The entire electrical distribution system in the United States (and in many other countries) is being converted into something called the “Smart Grid.” The idea behind it is to distribute electricity more efficiently. When the “Grid” is fully constructed, electricity will be automatically sent where it is needed, when it is needed—even rerouted from one part of the country to another to satisfy instantaneous demand. Electric utilities will also have the ability to automatically turn off and on customer appliances like air conditioners and washing machines during times of greater or lesser demand for electricity.
In order to accomplish this, everyone’s electric meter is being digitized and automated. Meter readers are being completely eliminated. New electric meters are being installed on every home and business that continuously record information about electricity usage and automatically broadcast that information back to the electric company every few seconds or minutes, day and night. This is being done in one of three ways: (1) with microwave antennas; (2) over the power lines themselves; or (3) via fiber optic cable.
None of these methods is safe.
Method 1: Microwave transmission
Microwave technology has been the only method used until fairly recently. This means the electric company removes the old analog electric meter from your home or business and replaces it with a digital “Smart Meter” containing two microwave antennas. Typically, one antenna broadcasts at 900 MHz and communicates with the utility company. The second antenna broadcasts at 2.4 GHz and communicates with secondary antennas within the home that many customers have allowed to be installed on individual appliances. The second antenna is there regardless of whether the secondary antennas have been installed.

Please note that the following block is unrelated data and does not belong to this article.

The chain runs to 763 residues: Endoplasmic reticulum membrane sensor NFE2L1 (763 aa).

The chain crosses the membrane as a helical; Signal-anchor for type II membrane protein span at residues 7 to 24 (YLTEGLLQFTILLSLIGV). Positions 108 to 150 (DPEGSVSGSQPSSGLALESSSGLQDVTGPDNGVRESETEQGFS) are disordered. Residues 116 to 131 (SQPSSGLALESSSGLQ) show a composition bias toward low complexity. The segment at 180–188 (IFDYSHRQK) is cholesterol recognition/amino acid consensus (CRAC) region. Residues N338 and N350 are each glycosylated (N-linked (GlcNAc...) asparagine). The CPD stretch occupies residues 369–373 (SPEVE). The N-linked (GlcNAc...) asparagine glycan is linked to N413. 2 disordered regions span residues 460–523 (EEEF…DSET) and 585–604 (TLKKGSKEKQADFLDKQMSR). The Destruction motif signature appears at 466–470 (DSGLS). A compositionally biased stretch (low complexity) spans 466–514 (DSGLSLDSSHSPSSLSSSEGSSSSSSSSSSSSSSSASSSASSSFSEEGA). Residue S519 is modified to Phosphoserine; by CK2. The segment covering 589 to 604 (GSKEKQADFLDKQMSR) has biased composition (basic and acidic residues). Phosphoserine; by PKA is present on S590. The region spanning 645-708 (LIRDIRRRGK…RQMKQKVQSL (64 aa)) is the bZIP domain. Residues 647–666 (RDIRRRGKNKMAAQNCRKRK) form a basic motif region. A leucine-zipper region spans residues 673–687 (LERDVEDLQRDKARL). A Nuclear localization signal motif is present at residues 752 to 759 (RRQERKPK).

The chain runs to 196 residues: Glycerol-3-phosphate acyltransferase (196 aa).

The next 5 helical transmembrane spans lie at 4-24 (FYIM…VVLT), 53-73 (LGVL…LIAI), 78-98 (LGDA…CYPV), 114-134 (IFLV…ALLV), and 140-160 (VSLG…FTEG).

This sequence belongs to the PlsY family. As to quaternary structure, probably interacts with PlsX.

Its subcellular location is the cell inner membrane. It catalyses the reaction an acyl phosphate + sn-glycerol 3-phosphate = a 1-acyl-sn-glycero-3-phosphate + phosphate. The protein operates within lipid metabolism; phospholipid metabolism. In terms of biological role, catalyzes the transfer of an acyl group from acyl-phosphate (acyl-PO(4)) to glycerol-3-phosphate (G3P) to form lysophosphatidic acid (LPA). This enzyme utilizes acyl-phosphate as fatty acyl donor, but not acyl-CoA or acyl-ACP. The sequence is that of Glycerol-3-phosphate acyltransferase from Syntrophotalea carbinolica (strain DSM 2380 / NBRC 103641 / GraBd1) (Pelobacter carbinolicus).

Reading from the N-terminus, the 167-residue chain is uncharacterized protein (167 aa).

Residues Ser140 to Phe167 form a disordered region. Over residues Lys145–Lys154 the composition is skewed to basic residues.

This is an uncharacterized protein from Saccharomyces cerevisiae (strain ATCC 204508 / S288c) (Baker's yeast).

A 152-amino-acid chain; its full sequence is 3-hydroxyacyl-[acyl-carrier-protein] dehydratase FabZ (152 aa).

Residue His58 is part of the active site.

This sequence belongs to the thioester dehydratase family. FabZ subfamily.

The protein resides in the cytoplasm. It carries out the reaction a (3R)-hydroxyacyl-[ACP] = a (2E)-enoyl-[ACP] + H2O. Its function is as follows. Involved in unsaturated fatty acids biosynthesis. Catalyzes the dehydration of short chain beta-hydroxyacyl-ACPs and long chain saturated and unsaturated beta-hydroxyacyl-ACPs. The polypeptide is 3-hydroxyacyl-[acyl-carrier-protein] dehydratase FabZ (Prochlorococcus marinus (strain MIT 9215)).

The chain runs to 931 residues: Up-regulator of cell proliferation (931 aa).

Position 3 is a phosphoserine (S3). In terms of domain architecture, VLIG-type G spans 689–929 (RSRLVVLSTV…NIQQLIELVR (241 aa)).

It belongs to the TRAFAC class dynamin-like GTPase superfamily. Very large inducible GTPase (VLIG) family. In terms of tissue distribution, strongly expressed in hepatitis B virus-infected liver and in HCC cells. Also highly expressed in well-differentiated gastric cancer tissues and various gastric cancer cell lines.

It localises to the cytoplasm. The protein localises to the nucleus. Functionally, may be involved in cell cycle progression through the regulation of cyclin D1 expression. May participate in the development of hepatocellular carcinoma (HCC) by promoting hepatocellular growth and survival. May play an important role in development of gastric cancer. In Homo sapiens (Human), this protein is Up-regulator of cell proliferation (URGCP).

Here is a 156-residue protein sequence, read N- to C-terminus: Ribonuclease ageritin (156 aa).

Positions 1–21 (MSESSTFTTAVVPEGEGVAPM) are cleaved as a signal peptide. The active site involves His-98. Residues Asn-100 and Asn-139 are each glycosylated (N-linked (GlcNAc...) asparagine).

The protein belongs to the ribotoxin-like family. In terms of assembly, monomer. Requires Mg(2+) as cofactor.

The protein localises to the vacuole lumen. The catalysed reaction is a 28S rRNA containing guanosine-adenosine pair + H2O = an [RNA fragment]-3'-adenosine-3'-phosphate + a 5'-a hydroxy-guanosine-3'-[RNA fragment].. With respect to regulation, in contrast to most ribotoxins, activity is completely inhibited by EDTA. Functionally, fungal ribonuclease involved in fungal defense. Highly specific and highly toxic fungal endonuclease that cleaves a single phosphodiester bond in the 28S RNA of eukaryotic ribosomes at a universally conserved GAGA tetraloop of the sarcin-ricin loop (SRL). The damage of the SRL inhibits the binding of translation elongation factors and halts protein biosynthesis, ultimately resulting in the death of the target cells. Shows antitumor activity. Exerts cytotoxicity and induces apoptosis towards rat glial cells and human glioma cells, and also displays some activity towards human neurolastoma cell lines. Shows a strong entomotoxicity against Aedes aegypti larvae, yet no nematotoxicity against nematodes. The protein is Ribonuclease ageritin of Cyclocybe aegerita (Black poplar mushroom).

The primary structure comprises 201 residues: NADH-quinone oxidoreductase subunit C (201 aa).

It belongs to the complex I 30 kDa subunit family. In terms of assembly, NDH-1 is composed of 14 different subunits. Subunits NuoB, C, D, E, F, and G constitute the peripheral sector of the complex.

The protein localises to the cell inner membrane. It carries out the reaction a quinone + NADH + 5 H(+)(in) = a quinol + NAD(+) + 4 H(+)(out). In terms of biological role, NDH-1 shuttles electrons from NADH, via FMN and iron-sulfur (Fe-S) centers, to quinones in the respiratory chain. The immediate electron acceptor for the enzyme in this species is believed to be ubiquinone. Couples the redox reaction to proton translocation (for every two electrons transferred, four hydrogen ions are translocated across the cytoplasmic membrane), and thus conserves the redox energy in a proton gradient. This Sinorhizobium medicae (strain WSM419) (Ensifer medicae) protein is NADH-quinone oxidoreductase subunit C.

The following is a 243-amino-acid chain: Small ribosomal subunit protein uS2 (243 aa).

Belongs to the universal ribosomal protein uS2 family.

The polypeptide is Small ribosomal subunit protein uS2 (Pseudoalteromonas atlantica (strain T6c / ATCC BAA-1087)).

The company also builds a new network of broadcast towers, also called “repeaters” or “access points,” in your neighborhood. The access points (often small antennas mounted on existing utility poles) receive the data packets from everyone’s Smart Meters and re-broadcast them back to the utility company. Typically, each access point also has two antennas—one to communicate with directly with all the meters in the neighborhood, and one that connects all the access points and the utility company to the Internet—effectively an area-wide WiFi network.
In most areas the new digital meters also function as a “mesh network,” which means the meters themselves are used as relays to receive data from other meters and re-broadcast it further down the line until it reaches the utility company. This means that the meters transmit much more frequently. In California PG&E has admitted that while each meter broadcasts actual usage data only 6 times a day, it actually emits a signal on average 10,000 times a day, and in some cases as often as 132 times per second! Most of these emissions are for communication with all of the other meters in the network.
PG&E has also admitted that a Smart Meter’s peak power is 2.5 Watts, which is ten times more powerful than a cell phone, and that it continuouly emits a small amount of radiation even when not broadcasting.
Three sources of microwave exposure